Oh, and they kill off Lillian Harris Dean (aka “Pigfoot Mary”), to cause angst for Illinois Gordan (who had Mary as his love interest), Johnson’s longtime friend and closest lieutenant, so they can have an argument about how violent Harlem has become and it’s not worth it, and he can storm off, so he can be tragically killed later. This bears mentioning because the real Pigfoot Mary died in retirement in California before the events of the film took place.  It’s a cinematic Woman In Refrigerator.

The Ugly: This is more of a visual thing than a story thing, but it bears mentioning. In this film every black person, male or female, who isn’t a gangster or doesn’t become involved with gangsters has buck teeth. I recognize that at the time poverty is rampant, and not everyone could afford good dental care (hell, I can barely afford it myself). I’m aware that the skull shape of black people has certain differences from the skull shape of white people. But for Christ’s sake, you just had to go to a look that had them with buck teeth? Really? Because that’s not their actual teeth, it’s pretty clear that those are fake teeth made for the movie. Considering the talent you got, you’d think that somebody (say, Lawrence) would have said something, though it may have been too late in the game to bring up this complaint. Still, considering that one of the racist stereotypical images of black people has them with buck teeth, you’d think they’d have known better.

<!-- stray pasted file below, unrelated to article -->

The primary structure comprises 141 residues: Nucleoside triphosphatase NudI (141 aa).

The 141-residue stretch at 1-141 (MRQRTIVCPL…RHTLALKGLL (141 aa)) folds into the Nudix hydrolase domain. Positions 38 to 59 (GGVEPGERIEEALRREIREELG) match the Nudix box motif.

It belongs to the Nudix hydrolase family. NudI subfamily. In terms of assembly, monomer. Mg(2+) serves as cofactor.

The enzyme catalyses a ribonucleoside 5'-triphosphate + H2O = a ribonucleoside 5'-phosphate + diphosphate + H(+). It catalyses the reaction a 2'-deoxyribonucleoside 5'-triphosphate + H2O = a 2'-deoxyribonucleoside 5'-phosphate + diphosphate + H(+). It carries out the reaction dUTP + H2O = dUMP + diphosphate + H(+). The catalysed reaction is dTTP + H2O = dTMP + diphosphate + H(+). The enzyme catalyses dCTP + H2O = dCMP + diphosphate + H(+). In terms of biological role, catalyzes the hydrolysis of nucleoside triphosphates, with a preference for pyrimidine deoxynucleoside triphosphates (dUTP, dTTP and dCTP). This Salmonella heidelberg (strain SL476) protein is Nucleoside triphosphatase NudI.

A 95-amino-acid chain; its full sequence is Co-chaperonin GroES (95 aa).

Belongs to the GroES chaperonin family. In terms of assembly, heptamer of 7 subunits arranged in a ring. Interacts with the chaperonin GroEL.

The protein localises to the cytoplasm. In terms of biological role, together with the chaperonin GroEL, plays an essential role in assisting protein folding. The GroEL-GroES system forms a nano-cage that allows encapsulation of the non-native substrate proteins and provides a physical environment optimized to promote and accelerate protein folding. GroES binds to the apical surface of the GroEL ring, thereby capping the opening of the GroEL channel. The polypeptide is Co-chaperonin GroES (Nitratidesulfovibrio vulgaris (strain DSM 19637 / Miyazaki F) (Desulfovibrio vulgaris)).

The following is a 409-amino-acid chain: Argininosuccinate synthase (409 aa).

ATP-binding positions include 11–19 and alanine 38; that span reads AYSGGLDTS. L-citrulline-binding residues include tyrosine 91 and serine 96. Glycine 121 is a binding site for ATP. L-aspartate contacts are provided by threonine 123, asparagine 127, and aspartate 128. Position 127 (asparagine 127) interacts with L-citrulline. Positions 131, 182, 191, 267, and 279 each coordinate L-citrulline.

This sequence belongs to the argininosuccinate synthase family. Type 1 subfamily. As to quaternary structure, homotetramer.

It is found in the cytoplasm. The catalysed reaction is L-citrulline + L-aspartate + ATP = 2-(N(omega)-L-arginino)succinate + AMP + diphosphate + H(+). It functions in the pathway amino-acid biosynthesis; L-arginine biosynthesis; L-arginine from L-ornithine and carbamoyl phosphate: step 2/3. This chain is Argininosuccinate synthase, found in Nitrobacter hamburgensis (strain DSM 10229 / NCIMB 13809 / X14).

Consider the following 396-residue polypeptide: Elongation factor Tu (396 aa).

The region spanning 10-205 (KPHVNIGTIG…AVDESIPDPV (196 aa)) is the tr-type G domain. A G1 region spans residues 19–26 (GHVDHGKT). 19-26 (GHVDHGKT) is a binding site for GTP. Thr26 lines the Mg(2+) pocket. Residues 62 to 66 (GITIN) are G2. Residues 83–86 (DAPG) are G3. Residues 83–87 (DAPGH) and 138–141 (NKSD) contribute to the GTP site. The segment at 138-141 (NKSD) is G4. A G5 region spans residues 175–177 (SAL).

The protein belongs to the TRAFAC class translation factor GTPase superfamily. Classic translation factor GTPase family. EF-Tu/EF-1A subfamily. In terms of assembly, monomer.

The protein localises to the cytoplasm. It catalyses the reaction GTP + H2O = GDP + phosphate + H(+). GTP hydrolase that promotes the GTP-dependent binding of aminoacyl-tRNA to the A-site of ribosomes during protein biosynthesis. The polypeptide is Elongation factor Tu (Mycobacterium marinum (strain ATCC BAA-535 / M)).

The Verdict: As a gangster film, this is perfectly acceptable, and an excellent example of the genre. It’s no Scarface, it’s no Little Caesar. But it’s still pretty good, and if you want your gangster fix, you could definitely do worse. I recommend it for at least a rental, and a purchase if you like it more than I did.

RPG Use: This is a new thing I’m going to try doing – if a film has it’s uses for a RPG campaign, I’ll bring up specific games in this section. Aside from TSR’s classic Gangbusters, and possibly Shadowrun, I’ve always felt that Gangster films and TV series (like The Sopranos), also work well as a resource and template for a Vampire: The Requiem (or possibly The Masquerade) campaign. Often times, the higher ranking gangers are physically older, and can also be out-of-touch with the times (the same with vampires). Drawing the heat of the police can be replaced through masquerade violations, and prison time could be replaced with Torpor. The main characters “crew” would be their cotarie.

Specific to Hoodlum, I’d say it works pretty well with Requiem, with the different families being represented by the different political factions. If you’re still using Old Vampire, bloodlines could work as well, and to a certain degree you could bring up the film’s racism angle in that respect as well.